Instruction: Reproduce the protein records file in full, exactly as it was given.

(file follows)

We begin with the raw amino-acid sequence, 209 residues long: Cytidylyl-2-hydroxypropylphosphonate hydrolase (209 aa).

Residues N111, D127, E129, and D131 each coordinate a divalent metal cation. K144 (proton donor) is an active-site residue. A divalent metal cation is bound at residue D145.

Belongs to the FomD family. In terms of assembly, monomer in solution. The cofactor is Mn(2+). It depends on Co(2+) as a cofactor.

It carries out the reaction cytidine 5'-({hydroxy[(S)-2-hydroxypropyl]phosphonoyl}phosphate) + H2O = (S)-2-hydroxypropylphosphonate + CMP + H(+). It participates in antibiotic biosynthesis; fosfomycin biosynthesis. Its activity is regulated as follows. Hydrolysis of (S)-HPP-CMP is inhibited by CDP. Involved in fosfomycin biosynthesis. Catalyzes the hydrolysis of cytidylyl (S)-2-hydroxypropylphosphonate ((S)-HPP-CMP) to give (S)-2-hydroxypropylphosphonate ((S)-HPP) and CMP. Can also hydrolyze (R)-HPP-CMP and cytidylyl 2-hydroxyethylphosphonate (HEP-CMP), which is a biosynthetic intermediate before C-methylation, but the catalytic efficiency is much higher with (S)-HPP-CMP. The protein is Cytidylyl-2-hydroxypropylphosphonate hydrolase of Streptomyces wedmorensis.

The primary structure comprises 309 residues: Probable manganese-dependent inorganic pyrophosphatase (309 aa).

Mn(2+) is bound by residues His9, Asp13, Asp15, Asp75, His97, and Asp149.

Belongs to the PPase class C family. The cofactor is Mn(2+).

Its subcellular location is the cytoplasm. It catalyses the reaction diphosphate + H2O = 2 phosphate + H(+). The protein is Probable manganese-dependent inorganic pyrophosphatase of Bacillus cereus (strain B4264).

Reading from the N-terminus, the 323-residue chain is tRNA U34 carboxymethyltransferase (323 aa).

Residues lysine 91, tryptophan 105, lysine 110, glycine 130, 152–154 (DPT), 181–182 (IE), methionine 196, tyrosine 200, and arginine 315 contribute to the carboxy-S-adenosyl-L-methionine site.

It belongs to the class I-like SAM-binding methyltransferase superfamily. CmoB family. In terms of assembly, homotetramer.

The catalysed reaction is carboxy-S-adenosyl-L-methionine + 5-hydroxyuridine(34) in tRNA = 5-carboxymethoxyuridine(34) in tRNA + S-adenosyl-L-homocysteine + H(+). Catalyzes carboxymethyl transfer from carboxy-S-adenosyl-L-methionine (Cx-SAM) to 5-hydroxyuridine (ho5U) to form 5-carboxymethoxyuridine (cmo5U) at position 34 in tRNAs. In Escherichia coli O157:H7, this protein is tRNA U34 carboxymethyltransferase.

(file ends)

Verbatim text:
We begin with the raw amino-acid sequence, 209 residues long: Cytidylyl-2-hydroxypropylphosphonate hydrolase (209 aa).

Residues N111, D127, E129, and D131 each coordinate a divalent metal cation. K144 (proton donor) is an active-site residue. A divalent metal cation is bound at residue D145.

Belongs to the FomD family. In terms of assembly, monomer in solution. The cofactor is Mn(2+). It depends on Co(2+) as a cofactor.

It carries out the reaction cytidine 5'-({hydroxy[(S)-2-hydroxypropyl]phosphonoyl}phosphate) + H2O = (S)-2-hydroxypropylphosphonate + CMP + H(+). It participates in antibiotic biosynthesis; fosfomycin biosynthesis. Its activity is regulated as follows. Hydrolysis of (S)-HPP-CMP is inhibited by CDP. Involved in fosfomycin biosynthesis. Catalyzes the hydrolysis of cytidylyl (S)-2-hydroxypropylphosphonate ((S)-HPP-CMP) to give (S)-2-hydroxypropylphosphonate ((S)-HPP) and CMP. Can also hydrolyze (R)-HPP-CMP and cytidylyl 2-hydroxyethylphosphonate (HEP-CMP), which is a biosynthetic intermediate before C-methylation, but the catalytic efficiency is much higher with (S)-HPP-CMP. The protein is Cytidylyl-2-hydroxypropylphosphonate hydrolase of Streptomyces wedmorensis.

The primary structure comprises 309 residues: Probable manganese-dependent inorganic pyrophosphatase (309 aa).

Mn(2+) is bound by residues His9, Asp13, Asp15, Asp75, His97, and Asp149.

Belongs to the PPase class C family. The cofactor is Mn(2+).

Its subcellular location is the cytoplasm. It catalyses the reaction diphosphate + H2O = 2 phosphate + H(+). The protein is Probable manganese-dependent inorganic pyrophosphatase of Bacillus cereus (strain B4264).

Reading from the N-terminus, the 323-residue chain is tRNA U34 carboxymethyltransferase (323 aa).

Residues lysine 91, tryptophan 105, lysine 110, glycine 130, 152–154 (DPT), 181–182 (IE), methionine 196, tyrosine 200, and arginine 315 contribute to the carboxy-S-adenosyl-L-methionine site.

It belongs to the class I-like SAM-binding methyltransferase superfamily. CmoB family. In terms of assembly, homotetramer.

The catalysed reaction is carboxy-S-adenosyl-L-methionine + 5-hydroxyuridine(34) in tRNA = 5-carboxymethoxyuridine(34) in tRNA + S-adenosyl-L-homocysteine + H(+). Catalyzes carboxymethyl transfer from carboxy-S-adenosyl-L-methionine (Cx-SAM) to 5-hydroxyuridine (ho5U) to form 5-carboxymethoxyuridine (cmo5U) at position 34 in tRNAs. In Escherichia coli O157:H7, this protein is tRNA U34 carboxymethyltransferase.